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Condensed KCOMZ Summary
Condensed from Graves Registration Division, Korean Communications Zone (KCOMZ) Historical Summary,
Part of the Armistice Agreement signed in Panmunjom in June of 1953 called for the exchange of military
war dead on both sides. In the months that followed, members of the U.S. Graves Registration Division in
Korea met repeatedly with UN and Eighth Army officials to work out the details for how such an exchange
might be effected. The resultant draft plan was approved and signed by all the major parties on the Allied
side in early July 1954, and was forwarded to Communist officials. They, in turn, signed the new agreement
on July 20th. Together, they also agreed that the exchange of deceased personnel should formally commence on
1 September 1954 and end no later than 30 October, if possible.
Implementation of Korean Communications Zone (KCOMZ) Op Plan 14-54, better known as "Operation Glory",
was put into effect on 22 July 1954. United States engineers furnished by the United Nations Command,
Military Armistice Commission Support Group, constructed a railhead and reception area. UN Command also
provided a battalion from the 1st Signal Unit to establish communications. The Transportation Corps made
plans for the evacuation, by rail, of all deceased military personnel on our side. The Quartermaster Corps
issued all necessary supplies and materials, and the KCOMZ Quartermaster Graves Registration proceeded with
the disinterment of all enemy remains of deceased military personnel interred in South Korea.
In the month leading up to the actual exchange of military remains, the Quartermaster Graves Registration
Committee held three additional meetings with the Communist side to discuss the approximate number of
deceased involved, examine the signatures of officers who signed receipts for the remains, and to decide how
both sides would proceed from the railheads to the reception areas within the demilitarized zone. They were
also to discuss the means of identification, use of vehicles in the prescribed areas, and ground rules for
photographers and news correspondents.
On 30 August 1954, the disinterment of all enemy deceased military personnel was completed, and all
remains delivered and stored at "Glory Railhead," near Munsan-ni, Korea. At 0930 the next day (September
1st) the Chief of KCOMZ Graves Registration Division met his North Korean counterpart at the reception area
within the demilitarized zone, and received the first 200 remains of deceased UN military personnel. At 1300
hours, these remains were evacuated to "Glory Railhead", where a ceremony was held. In attendance were
several major figures from the United Nations Command, U.S. Far East Command, Military Armistice Commission,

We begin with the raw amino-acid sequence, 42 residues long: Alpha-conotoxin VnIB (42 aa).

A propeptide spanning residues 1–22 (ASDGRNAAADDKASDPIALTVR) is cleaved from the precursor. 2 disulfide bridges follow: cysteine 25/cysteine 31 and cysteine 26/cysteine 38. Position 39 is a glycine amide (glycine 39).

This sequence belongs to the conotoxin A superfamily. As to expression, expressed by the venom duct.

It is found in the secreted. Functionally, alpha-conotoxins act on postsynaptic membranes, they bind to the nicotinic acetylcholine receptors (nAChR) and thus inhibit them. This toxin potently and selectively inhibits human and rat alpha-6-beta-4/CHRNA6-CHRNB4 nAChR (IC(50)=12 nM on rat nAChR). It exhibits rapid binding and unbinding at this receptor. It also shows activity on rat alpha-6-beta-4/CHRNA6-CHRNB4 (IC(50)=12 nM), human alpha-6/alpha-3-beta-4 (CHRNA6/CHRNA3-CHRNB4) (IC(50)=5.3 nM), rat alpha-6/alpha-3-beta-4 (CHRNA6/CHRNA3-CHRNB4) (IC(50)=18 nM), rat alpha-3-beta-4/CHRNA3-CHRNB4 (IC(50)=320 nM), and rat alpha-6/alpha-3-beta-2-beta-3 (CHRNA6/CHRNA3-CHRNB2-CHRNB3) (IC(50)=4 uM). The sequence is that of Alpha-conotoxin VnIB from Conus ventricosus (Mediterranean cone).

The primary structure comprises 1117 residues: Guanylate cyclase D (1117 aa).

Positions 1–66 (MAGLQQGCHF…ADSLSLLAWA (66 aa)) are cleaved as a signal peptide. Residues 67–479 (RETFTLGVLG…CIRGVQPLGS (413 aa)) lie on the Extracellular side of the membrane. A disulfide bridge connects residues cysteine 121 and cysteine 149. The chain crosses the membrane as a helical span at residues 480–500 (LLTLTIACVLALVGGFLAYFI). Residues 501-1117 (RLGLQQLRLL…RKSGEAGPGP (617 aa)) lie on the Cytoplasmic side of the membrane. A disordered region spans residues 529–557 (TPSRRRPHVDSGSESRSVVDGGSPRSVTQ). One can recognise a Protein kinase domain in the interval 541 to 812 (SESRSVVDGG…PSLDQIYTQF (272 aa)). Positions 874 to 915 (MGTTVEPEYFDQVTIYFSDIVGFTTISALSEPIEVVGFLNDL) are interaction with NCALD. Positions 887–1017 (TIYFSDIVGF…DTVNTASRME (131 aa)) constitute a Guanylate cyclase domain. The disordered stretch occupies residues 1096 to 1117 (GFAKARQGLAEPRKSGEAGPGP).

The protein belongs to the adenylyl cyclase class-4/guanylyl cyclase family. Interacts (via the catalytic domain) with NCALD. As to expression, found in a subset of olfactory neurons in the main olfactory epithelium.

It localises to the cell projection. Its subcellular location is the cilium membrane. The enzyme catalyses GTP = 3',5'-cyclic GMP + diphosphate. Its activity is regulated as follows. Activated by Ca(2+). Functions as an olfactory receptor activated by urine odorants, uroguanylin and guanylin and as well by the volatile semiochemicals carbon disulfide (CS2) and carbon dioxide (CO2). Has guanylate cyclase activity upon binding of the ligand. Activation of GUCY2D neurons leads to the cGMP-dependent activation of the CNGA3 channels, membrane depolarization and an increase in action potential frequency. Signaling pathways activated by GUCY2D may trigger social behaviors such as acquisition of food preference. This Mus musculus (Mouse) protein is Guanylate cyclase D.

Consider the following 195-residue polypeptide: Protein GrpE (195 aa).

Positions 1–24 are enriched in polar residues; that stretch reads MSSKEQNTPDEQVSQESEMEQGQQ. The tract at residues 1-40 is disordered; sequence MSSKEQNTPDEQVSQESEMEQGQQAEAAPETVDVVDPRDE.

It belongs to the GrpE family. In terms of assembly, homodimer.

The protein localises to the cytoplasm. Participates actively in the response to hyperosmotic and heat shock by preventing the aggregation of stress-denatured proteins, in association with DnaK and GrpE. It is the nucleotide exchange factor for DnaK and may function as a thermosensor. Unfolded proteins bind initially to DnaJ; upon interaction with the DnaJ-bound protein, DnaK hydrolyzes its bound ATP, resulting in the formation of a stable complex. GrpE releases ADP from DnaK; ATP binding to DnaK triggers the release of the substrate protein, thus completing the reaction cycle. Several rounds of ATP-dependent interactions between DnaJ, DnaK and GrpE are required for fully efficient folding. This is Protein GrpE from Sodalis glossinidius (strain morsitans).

and representatives from the Republic of Korea Army. A religious ceremony was conducted by chaplains of the
Catholic, Protestant, and Jewish faiths.
The exchange of deceased military personnel between the United Nations in South Korea, and the Communists
in North Korea, continued daily, except Sundays, until 21 September 1954. On that day, North Korean
representatives turned over 123 remains, and advised UN Graves Registration officials that there were no
more to be delivered. The United Nations group continued delivering enemy deceased until 11 October. A final
tally showed that 4,023 UN deceased personnel had been received from the North Koreans, and that 13,528 had
been delivered to them.
Of the 14,074 remains of deceased enemy military personnel disinterred in the territory of the United
Nations Command, 546 were determined to be civilians who died while interned in prisoner of war camps. The
government of the Republic of Korea requested that the 546 remains be delivered to them for further delivery
to the next of kin, who reside in South Korea. Of the 546 remains, seven were determined to be unknown
civilians. The seven remains were interred in Pusan, Korea. The remaining 539 remains were delivered to the
Republic of Korea government on 30 October 1954.
At the last formal meeting on October 11th, both sides agreed to continue searching in remote areas, and
if additional remains were discovered, they would be returned prior to the end of the month, if possible.
The UN Chief of the Graves Registration Committee further advised the North Koreans that the exchange
facilities would be left standing for as long as was felt necessary.
For their part, the North Koreans announced that they had disinterred 78 more bodies, which they
forwarded to UN officials the next day (October 12th). Then again 66 additional remains were handed over on
November 9th. This brought to 4,167 the total number of United Nations deceased military personnel turned
over by the North Koreans during Operation Glory.
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Joint POW/MIA Accounting Command
During Marty O'Brien's research for casualty information, he found the following from the Joint POW/MIA
The KPA/CCF turned over 4,167 "sets of remains" during Operation Glory. Anthropologists determined that
4,219 individuals were actually represented. Of the 4,219 remains received, 3,944 were determined to be
American. When anthropologists completed their work in February 1956, they had identified all but 416
individuals received during Glory. These individuals were subsequently interred in the Punchbowl Cemetery
located in Honolulu, HI. In March 2003, one individual was identified as Ronald Lilledahl, a Marine who
fought at the Chosin Reservoir.